With a shortage-of-women situation, you run the risk of more patriarchy, in that technically males are more expendable in terms of reproduction, and therefore some males might very well attempt to keep all the available females for themselves, either killing surplus males or castrating them. Now, if your females were physically or otherwise strong enough, or your society eschewed violence, or something, then you could have a more equitable situation.

The tendency in human history has been to treat females as property, and therefore increased scarcity would seem likely to exacerbate that tendency.

Also the fact that women can only have one child a year at most, assuming enough food and health to keep her fertile, so that doesn't give her many opportunities to reproduce with a lot of different males.

One way to get around that might be to make women much longer-lived than men, so that they would simply outlive each mate and need to move on to the next one; also that would allow them to consolidate their power over time. Or men could have been affected in such a way that their fertility was limited and they were only good for one go (as with bees and other species).
posted by emjaybee at 8:20 PM on October 17, 2014 [5 favorites]

Peter Freunchen wrote about his time with the Eskimo of Northern Canada and Greenland. He retold things he heard and saw, and had descriptions of women sharing husbands and some of a woman sharing two husbands.

The solutions that they had for sharing either way might be helpful for your book.
posted by 101cats at 8:57 PM on October 17, 2014 [1 favorite]

Ursula Le Guin has an interesting four-way marriage systems she revisits in her Hainish (I think) novels and shorts - Day/Night and Male/Female, with one same -sex and one heterosexual relationship across, but platonic in the other direction, the sedoretu.

One thing to note is that in any group marriage, there are frequently same-sex illicit partnerships occurring, because it's meant to be one-directional to the single dominant gender, but unless they've got group sex happening or some way to be intensely occupied the rest of the time, they're going to fall in love/lust with the others. Mormon sister-wife relationships are going to be the easiest to find this, but the same would apply to your multiple husbands.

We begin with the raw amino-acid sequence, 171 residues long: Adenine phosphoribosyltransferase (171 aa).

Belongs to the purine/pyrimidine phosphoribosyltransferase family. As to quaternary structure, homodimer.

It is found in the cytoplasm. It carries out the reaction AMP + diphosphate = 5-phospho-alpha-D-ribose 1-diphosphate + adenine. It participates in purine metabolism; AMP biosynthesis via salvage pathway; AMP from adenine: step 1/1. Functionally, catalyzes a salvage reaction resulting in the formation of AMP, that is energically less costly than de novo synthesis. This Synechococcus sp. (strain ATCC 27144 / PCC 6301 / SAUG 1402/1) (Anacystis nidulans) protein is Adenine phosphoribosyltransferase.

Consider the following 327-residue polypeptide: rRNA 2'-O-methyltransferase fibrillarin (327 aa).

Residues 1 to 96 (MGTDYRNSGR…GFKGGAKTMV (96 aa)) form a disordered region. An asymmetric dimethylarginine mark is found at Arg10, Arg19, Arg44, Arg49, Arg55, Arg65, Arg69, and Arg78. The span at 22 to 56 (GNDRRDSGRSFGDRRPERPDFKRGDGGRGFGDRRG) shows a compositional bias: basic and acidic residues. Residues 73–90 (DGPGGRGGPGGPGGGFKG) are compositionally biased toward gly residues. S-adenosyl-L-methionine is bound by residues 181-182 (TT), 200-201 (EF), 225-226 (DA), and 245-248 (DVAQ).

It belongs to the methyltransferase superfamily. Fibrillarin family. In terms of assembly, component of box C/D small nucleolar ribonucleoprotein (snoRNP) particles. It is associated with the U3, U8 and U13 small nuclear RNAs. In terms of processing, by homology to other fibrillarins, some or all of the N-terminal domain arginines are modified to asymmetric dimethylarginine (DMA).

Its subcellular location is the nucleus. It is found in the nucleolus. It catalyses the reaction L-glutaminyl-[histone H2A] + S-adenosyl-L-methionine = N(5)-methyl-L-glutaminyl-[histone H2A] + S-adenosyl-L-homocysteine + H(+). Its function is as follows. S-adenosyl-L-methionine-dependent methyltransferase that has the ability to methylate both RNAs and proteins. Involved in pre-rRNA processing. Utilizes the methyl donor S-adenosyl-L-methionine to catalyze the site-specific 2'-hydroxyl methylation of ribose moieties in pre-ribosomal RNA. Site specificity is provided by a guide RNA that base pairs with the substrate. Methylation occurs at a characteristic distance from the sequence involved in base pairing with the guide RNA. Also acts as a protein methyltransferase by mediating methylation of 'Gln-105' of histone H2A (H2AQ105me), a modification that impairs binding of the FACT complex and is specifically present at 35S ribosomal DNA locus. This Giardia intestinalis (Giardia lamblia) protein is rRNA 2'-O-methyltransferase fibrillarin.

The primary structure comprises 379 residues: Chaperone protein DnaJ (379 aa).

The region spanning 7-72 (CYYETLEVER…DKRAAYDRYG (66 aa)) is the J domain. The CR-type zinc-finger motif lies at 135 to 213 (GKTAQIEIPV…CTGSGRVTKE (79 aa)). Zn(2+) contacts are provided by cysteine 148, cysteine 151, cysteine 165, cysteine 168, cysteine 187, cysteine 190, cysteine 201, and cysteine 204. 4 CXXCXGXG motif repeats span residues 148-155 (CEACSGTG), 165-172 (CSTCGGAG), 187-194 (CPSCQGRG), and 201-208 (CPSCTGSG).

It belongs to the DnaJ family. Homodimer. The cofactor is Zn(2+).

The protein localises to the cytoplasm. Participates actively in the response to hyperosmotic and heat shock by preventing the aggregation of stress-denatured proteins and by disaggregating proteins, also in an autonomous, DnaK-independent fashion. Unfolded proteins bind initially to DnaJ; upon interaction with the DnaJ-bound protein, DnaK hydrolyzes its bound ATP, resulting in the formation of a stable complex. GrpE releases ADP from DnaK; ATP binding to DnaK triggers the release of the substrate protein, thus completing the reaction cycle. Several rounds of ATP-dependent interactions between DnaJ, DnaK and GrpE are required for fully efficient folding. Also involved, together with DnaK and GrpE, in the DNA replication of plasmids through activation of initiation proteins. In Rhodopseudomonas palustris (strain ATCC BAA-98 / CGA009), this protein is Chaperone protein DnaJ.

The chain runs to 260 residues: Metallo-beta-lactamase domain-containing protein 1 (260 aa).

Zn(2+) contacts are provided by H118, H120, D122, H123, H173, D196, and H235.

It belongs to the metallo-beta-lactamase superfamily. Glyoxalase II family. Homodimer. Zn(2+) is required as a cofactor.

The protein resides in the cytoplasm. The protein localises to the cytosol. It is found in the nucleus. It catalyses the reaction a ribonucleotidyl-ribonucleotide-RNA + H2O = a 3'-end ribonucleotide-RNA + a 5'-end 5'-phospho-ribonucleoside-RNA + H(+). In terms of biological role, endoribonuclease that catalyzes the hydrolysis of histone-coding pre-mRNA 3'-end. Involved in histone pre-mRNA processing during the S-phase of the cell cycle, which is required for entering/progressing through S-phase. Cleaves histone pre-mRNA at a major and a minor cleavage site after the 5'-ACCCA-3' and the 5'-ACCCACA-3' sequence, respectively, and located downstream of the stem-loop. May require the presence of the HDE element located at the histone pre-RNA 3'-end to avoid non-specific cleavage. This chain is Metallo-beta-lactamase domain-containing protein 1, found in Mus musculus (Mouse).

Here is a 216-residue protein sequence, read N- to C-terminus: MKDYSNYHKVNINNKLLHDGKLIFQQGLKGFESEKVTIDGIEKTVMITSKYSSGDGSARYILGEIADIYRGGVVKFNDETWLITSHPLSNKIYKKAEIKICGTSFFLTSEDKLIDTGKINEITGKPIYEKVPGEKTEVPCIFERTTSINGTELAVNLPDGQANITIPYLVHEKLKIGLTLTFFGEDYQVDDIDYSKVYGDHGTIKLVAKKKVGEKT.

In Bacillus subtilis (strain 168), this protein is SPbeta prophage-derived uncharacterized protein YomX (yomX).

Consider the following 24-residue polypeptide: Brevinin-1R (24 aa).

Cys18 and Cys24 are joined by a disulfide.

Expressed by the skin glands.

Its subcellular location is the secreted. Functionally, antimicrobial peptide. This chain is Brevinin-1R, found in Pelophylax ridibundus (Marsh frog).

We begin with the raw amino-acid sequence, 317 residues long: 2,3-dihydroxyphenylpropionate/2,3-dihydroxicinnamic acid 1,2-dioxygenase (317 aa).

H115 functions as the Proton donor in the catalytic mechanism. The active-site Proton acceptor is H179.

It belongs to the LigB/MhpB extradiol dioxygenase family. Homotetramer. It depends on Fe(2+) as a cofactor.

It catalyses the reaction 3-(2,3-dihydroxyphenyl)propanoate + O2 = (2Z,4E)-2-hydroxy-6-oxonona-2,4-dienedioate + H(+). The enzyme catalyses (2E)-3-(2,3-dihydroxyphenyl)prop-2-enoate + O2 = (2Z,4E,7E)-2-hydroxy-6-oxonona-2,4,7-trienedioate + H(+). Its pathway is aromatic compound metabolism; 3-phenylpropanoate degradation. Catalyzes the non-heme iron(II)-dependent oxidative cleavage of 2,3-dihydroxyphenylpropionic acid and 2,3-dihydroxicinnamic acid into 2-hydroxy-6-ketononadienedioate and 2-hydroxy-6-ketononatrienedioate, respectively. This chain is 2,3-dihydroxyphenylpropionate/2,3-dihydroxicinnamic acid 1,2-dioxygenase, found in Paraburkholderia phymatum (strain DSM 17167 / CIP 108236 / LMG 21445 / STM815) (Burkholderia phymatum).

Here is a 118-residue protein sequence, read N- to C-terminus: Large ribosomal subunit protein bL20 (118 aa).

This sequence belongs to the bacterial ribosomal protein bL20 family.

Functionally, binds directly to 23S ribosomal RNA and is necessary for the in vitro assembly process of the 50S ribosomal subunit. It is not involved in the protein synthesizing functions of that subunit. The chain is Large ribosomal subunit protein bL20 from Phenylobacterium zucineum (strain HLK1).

Either way you have to deal with the reason for the extra of the other gender. You either have few women due to some natural disaster (sex-selective abortions as in China/India tends to create just a huge bachelor group of lower-income men, imported sex workers and trafficked wives, and not giving women more power because the imbalance comes from discrimination) or you've got to have something for all the women who aren't married off to do in place of family/relationships - are they travelling, is it illegal for them to have husbands, are they kept busy with government programs to stop them rioting? Are they living separately so they don't realise there's such an imbalance in numbers?
posted by viggorlijah at 8:24 AM on October 19, 2014

Like a few others, I'm skeptical of the jump from woman-shortage to polyandry, but you have an entire book to spend making readers believe it's plausible. Two book suggestions:

The Polyamorists Next Door: Inside Multiple-Partner Relationships and Families ...This is primarily about the positive and negative effects of being in a polyamorous family. Many of the families profiled are polyandrous; the author comments on finding male-female-male triads the most common and stable relationship configuration of those she studied.

Bare Branches: The Security Implications of Asia's Surplus Male Population ...I haven't read this one, and it isn't about polyandry, but definitely about gender imbalance.
posted by orangejenny at 11:44 AM on October 22, 2014

Another thought, have you looked into studies of societies with temporary gender imbalance after war? This article came up in a quick Google search for "lost generation" and "women". Might also search for "post-conflict" to get more modern work.
posted by orangejenny at 12:28 PM on October 22, 2014 [1 favorite]

I know you prefer non-fiction, but you may want to look into the historical novel "Sacred Hunger" by Barry Unsworth which features a polyandrous society in the second part of the book.
posted by Leontine at 1:39 PM on November 5, 2014